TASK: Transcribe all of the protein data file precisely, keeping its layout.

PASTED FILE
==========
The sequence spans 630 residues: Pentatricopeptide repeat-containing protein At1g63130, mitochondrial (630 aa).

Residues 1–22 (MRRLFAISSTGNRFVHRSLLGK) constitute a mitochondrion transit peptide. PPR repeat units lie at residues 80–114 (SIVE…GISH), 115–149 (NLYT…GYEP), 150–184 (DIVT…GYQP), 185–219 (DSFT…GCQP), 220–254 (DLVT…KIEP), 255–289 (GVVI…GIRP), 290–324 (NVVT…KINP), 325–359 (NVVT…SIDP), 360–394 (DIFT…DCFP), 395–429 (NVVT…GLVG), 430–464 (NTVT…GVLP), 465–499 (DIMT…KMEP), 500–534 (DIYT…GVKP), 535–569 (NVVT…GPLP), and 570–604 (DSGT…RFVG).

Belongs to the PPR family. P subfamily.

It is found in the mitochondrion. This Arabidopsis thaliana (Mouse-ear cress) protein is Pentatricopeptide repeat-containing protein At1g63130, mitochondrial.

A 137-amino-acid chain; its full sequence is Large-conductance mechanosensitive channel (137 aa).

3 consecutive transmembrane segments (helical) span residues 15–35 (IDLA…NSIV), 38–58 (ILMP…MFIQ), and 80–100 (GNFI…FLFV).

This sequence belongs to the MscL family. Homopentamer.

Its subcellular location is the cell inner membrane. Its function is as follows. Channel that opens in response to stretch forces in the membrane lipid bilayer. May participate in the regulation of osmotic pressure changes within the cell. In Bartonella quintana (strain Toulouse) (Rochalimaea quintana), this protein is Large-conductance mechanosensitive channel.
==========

The sequence spans 630 residues: Pentatricopeptide repeat-containing protein At1g63130, mitochondrial (630 aa).

Residues 1–22 (MRRLFAISSTGNRFVHRSLLGK) constitute a mitochondrion transit peptide. PPR repeat units lie at residues 80–114 (SIVE…GISH), 115–149 (NLYT…GYEP), 150–184 (DIVT…GYQP), 185–219 (DSFT…GCQP), 220–254 (DLVT…KIEP), 255–289 (GVVI…GIRP), 290–324 (NVVT…KINP), 325–359 (NVVT…SIDP), 360–394 (DIFT…DCFP), 395–429 (NVVT…GLVG), 430–464 (NTVT…GVLP), 465–499 (DIMT…KMEP), 500–534 (DIYT…GVKP), 535–569 (NVVT…GPLP), and 570–604 (DSGT…RFVG).

Belongs to the PPR family. P subfamily.

It is found in the mitochondrion. This Arabidopsis thaliana (Mouse-ear cress) protein is Pentatricopeptide repeat-containing protein At1g63130, mitochondrial.

A 137-amino-acid chain; its full sequence is Large-conductance mechanosensitive channel (137 aa).

3 consecutive transmembrane segments (helical) span residues 15–35 (IDLA…NSIV), 38–58 (ILMP…MFIQ), and 80–100 (GNFI…FLFV).

This sequence belongs to the MscL family. Homopentamer.

Its subcellular location is the cell inner membrane. Its function is as follows. Channel that opens in response to stretch forces in the membrane lipid bilayer. May participate in the regulation of osmotic pressure changes within the cell. In Bartonella quintana (strain Toulouse) (Rochalimaea quintana), this protein is Large-conductance mechanosensitive channel.